How much are you paying your workers – enough to attract and retain qualified workers?  Are your staff adequately trained? Are they adequately supervised? What personnel policies and procedures do you have in place to assure quality delivery of services?  How do you know they’re working? Do you have objective data or outside certifications that your nonprofit is as good as you say it is? Objective data speaks volumes. And I listen to the experts. 

I want to know that what you will say you will do is possible during the life of grant. How big are your goals and objectives? What is your timeline of activities? Is it feasible? Are you overreaching or underreaching? How do you know if you can do what you promise? Your organizational and program history tells me what I need to know.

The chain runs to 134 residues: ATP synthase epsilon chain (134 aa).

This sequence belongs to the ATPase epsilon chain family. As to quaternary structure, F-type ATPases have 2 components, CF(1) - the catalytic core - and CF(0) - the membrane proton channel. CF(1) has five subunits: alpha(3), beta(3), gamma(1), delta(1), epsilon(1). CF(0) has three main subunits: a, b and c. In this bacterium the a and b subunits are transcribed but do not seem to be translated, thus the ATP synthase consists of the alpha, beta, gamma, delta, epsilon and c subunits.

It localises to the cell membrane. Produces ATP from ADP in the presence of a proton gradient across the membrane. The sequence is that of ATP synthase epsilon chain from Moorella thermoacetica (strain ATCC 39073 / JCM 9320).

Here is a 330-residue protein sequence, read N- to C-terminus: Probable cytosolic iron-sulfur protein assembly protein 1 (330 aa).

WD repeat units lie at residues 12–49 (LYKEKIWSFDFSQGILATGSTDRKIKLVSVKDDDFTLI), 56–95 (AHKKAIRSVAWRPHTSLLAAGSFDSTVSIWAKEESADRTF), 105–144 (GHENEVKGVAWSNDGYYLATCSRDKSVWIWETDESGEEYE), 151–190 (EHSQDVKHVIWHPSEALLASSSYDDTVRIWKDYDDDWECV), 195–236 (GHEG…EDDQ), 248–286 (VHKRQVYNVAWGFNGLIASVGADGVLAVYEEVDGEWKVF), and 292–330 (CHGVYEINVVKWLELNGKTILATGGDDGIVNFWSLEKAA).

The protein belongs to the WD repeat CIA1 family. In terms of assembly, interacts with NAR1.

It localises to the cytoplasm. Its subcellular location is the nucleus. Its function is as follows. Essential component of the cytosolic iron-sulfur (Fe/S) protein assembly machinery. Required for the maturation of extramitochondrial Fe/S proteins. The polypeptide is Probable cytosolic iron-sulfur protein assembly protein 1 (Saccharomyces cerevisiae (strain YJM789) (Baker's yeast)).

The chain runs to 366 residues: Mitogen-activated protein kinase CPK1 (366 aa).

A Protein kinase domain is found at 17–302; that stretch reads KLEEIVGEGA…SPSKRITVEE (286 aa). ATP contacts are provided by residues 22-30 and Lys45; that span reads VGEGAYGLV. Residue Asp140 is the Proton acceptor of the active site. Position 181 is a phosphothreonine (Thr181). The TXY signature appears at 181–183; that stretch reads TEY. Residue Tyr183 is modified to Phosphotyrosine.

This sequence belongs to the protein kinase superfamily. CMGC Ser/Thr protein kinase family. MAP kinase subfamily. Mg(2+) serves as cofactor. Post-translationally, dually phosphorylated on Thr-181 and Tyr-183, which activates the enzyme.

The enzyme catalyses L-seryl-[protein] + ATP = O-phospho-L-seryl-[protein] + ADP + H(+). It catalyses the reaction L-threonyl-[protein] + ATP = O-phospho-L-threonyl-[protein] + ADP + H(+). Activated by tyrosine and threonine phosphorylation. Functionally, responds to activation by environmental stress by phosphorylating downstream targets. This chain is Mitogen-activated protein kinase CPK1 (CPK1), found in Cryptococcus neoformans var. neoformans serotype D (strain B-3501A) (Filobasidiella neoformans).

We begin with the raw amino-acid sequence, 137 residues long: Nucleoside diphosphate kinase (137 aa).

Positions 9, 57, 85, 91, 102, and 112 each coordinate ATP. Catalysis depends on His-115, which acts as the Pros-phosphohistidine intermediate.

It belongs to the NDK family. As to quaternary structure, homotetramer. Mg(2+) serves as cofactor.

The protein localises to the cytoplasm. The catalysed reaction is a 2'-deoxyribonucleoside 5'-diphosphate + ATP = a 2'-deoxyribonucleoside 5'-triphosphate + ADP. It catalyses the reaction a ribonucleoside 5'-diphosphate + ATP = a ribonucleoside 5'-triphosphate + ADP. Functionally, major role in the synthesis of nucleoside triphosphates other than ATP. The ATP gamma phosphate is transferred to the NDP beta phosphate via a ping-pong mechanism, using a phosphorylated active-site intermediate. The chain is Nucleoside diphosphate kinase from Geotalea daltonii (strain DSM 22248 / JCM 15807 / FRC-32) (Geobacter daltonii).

Regarding Mission Capacity

I assess your nonprofit’s capacity to meet your mission through this grant. What specific impact will our donation make? Will our gift magnify what you are already accomplishing? How do I know? What proof do you have? The testimonials of the people you serve will help be form an opinion. Your agency’s name mentioned in planning and research documents gives you credibility as to your effectiveness. The awards and certifications you’ve received that are relevant to your funding request tell me your credibility in the field. Community survey data helps me understand how important you are to the public. To be one of the top grantees, you will include references to your nonprofit’s role in the community and how the organization is perceived. To really stand out, you need to tell me how your agency differs from all the others I’m reading about. For tips on how to do that, read Grant Writing: Answering the Question What Makes You Uniquely Qualified to Do What You Say You Can Do?